Ethics Technology

Artificial Intelligence and human sentience

It was a fine morning for the Sunday mass. I was quite moved with a very simple story that my parish priest shared during the mass. Once a guru was meditating on the shore of Ganges. It was clean air and pristine water around. Feeling the morning chill, he opened his eyes and was struck at the sight of a scorpion that was entangled in the roots of a large tree. It was trying very hard to get rid of the roots and it could not. Seeing its ill fate, the guru decided to help it — take the creature from the entanglement. When the guru approached the scorpion, it lashed its tail that had the venomous stinger. The guru was quite quick in response and escaped the sting. Despite the ill behaviour of the scorpion, the guru still tried to help the scorpion. The effort of the guru was noticed by a person who happened to pass by. He asked guru why he was trying to rescue the scorpion, despite he was so sure to get stung. The Guru answered, the scorpion is behaving as per its nature and I am behaving as per my nature.

On the way back from the church, I was thinking about the book of Nick Bostrom that I read – The Superintelligence in the context of the thought of guru. When there is a struggle between the conscience and the intelligence, there is a still a huge gap to be built in. Even though human has built artificial intelligence, we are not even close to understanding the existence of conscience.  If we are able to connect the machine learning powered Peta and Exa bytes of data that is being generated from the countless data sources, we may have a new species in making. Intelligence with the concept of self-replication could make the new species invincible. The self-replicating machines are nothing new for the field of technology. It was Rene Descartes who coined this term and presented to the queen of Sweden, Christina. According to him, the human body was simply a machine that has symbiotic existential relationships with similar internal and external machinery. The concept has been advanced and examined majorly by John von Neumann and these replicating systems received the name — von Neumann machines. He just worked on the concept note and later, mathematician Edward F. Moore proposed the first known suggestion for a practical real-world self-replicating machine through the artificial living plants that could use air, water and soil as sources of raw materials and draw its energy from sunlight via a solar battery or a steam engine. The idea received a huge interest from the space exploration agency NASA with the work of physicist Freeman Dyson, who proposed the idea of self-rectifying spaceships. With the emergence of rapid prototyping, that triggered the evolutionary robotics, the artificial replicating von Neumann machines are now considered to be a form of artificial life.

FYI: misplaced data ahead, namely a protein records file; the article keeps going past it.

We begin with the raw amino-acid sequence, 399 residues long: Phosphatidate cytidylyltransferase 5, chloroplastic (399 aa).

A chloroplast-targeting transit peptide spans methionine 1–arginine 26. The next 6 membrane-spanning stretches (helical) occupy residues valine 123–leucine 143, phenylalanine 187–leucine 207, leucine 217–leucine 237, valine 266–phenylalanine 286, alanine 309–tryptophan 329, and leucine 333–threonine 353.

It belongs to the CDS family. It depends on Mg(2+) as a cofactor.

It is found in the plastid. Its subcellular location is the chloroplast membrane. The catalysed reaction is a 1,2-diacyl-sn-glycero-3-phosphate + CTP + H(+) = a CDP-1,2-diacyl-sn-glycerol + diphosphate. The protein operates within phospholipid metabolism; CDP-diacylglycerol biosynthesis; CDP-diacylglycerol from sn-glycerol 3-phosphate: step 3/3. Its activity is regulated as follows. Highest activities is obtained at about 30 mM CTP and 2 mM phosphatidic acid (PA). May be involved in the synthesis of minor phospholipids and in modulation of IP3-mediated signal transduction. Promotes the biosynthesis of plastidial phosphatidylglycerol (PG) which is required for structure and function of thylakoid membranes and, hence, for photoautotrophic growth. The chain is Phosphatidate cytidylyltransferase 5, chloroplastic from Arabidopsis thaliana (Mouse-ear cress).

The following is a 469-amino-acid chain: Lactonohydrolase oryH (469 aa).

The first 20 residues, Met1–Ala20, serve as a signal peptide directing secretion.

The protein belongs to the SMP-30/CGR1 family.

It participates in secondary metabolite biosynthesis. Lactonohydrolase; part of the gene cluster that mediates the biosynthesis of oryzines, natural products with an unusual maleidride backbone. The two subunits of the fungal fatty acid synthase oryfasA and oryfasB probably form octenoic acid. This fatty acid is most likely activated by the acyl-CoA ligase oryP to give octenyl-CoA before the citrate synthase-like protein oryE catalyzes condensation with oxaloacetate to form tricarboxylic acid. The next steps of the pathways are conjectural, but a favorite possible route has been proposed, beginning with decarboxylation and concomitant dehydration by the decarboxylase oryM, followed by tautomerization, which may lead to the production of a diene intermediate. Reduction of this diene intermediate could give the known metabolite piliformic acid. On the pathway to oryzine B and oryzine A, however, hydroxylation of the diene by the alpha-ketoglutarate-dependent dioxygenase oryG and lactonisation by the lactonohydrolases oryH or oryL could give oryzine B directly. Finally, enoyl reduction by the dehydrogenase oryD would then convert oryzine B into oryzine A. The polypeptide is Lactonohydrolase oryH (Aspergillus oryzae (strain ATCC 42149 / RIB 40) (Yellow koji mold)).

However, we can consider the evolution of such machines is two different ways. One can be much of a macro concept which applies to the space exploration where these machines would be evolving and adjusting themselves for externalities.  These mega machines would identify, resolve and implement the rectification procedure in case they encounter any problems. Such machines have a huge potential commercial space travel. Such installations can be incorporated in orbital solar arrays, interstellar environmental cleanup and terraforming (transforming a planet to resemble the earth) planets. On a micro level, this concept can be applied to a nanorobot, designed to perform a specific task or tasks repeatedly and with precision at nanoscale dimensions. They have applications in assembly and maintenance of sophisticated systems including the human body. Since they work on a molecular level, they can produce copies of themselves to replace worn-out units. Such a property of an organism with intelligence and without sentience may be belligerent. That could even be an existential threat considering scenarios such as the growth of robot populations at speeds that exceed bacteria –  the Grey goo – hypothetical end-of-the-world scenario involving molecular nanotechnology. Such self-replicating robots could just consume all matter on Earth while building more of themselves. If a single bacteria can become 2 million in 7 hours, then the projected growth rate on nanorobots could lead to 4 trillion robots in 14 hours.

Even though Grey goo is a construct of low-probability, high-impact outcomes from emerging technologies, there could be turn around on such an outlook. To give a perspective, we as humans are not so concerned about killing an ant, but in case we see a colony of ants that has a slight inclination to share our occupancy of space, we perfectly know what should be done to the colony. It is a perfect annihilation! If the machine intelligence as a species see the human civilisation a threat for their existence, who knows they might decide to do? The feeling –  the conscience – the sentience that we may find hard to understand and replicate through our brains may become one day the key to the existence of human race. Will we still allow the scorpion to lash its stinging blow on to us?

3 replies on “Artificial Intelligence and human sentience”

I like the concepts explained, but would like to have the paragraphs broken down to simple narration.

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